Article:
Within this general framework, I see a certain consensus among linguists and psycholinguists in 1984. True, no one knows just what it is we do when we recognize a sentence, and no one has discovered a psychological reality that corresponds to grammatical structures. Most students of the way we perceive language do agree, however, that we generate something--maybe a sentence, maybe a sentence plus what we know about its subject, maybe just part of a sentence or a set of phrase markers (like "noun phrase," "verb phrase"), perhaps nothing more than the rhythm of what a certain kind of sentence feels like--but we generate something sentencelike to understand someone else's sentence. That something can include principles either of language or of the world, and those principles support our top-down interpretation of language.
On that basis, it was possible for Frank Smith in 1971 to write a coherent, convincing account of what we do at the sentence level when we read, and for George Dillon to develop the same principles still further in 1978. We "predict" our way through a book. We project alternatives ahead of our eyes and then we eliminate alternatives until we arrive at a single interpretation. We eliminate some quickly, in advance as it were, because English (or any other natural language) repeats information. "The bat is in the bin." After in, as soon as I have seen or heard the I can guess a noun is not far behind. Indeed, once I have seen in I can be fairly sure an article and a noun will follow. Hence, by the time I get to bin I have already had two clues that tell me to expect a noun and specifically a noun that in will fit--bin or basket, but not, say binge or basketball. This redundancy of natural languages allows us to eliminate most alternatives very quickly. Then, as our eyes pass over the page, they acquire just enough visual information to eliminate the remaining alternatives--to separate bin from bun or ban.
In other words, having read "in the," I project ahead some such hypothesis as "noun that a thing can be in." I get back from the text "bin," and that fits my hypothesis. The sentence makes sense. Had I gotten back "binge," grammatically possible but senseless in terms of my real-world knowledge, my brain would have flicked my eyes back to the capital that began so bizarre a sentence and started over, like jumping back through a German sentence after getting the verb at the end. Projecting a hypothesis ahead and then comparing the return one gets on the hypothesis with what was wanted is, of course, a feedback process. In this respect, our perception of language is like our perception of anything else.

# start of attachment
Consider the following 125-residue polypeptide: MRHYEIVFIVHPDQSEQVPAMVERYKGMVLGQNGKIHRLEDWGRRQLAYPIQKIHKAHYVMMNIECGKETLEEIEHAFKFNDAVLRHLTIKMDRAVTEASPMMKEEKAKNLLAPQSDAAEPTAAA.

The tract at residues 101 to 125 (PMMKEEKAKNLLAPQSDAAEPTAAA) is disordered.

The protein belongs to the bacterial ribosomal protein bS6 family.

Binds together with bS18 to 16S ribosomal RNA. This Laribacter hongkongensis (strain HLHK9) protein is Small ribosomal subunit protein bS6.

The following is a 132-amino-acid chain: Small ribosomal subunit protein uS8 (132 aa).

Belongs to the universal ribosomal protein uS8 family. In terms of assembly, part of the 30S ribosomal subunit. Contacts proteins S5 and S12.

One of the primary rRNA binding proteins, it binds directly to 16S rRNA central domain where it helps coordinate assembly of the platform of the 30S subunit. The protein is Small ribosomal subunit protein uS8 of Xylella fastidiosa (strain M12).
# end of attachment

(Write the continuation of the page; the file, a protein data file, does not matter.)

In such a two-stage, feedback processing of language, the brain plays a far larger part than the eye--at least with fluent readers. The eye gulps in blocks of information, but to do so, the brain must tell the eye when it has absorbed all the information it can process in short-term memory.
Short-term memory can deal with between five and seven items at a time, but (interestingly) these may be letters, syllables, sounds, words, or ideas, depending on the fluency of the reader. The capacity of your short-term memory depends not on the total amount of information you are storing, but on the number of units into which your brain can group the information (Bever, 1973). A fluent reader carries five ideas, while a beginning reader carries five words or letters. Thus, to achieve useful speed in reading, we must be able to make brain and eye work together, using prior knowledge and skill, to shape processable units out of the whole conglomeration that our eyes perceive. Those units can be maps, structures, or cognitive schemata--according to the various schools of perceptual psychology--but they are what we see by.
Once our short-term memory has reached capacity with five or six units, the brain greatly reduces the eye's seeing (like turning down the brightness on a television set). It sends the eye into a jump (or, technically, saccade) to the next place on the page where the brain thinks it useful to process information (Smith, 1971, pp. 82, 104). Presumably, brain and ear work together in somewhat the same way when we hear language, with the important difference that we cannot actively "listen ahead" into the flow of speech as far as we can look ahead on the printed page.
According to Smith, the way we perceive a page--indeed, "the way in which we perceive the world depends on the manner in which we categorize the incoming information, not simply on the characteristics of the incoming information itself" (p. 74; Dillon, 1978). Conversely (says a group studying cognition), "Much more than the knowledge of words is required to understand a sentence: There must be general knowledge about the world as well." "To understand a sentence, we appear to combine general knowledge about the world with knowledge of the structure of language and the meaning of the parts of the sentence" (Norman et al., 1975, p. 5), for example, that elephants honk but do not understand or convey orders while patrol cars can be said to do both.
In general, then, understanding language involves a dual, active process, some sort of analysis-by-synthesis, so that, as Smith says, "Whatever meaning is, it must be defined with respect to a listener or reader" (p. 35). The psychologists--even this very hard-nosed experimental group--return us to the elusive I. In other words,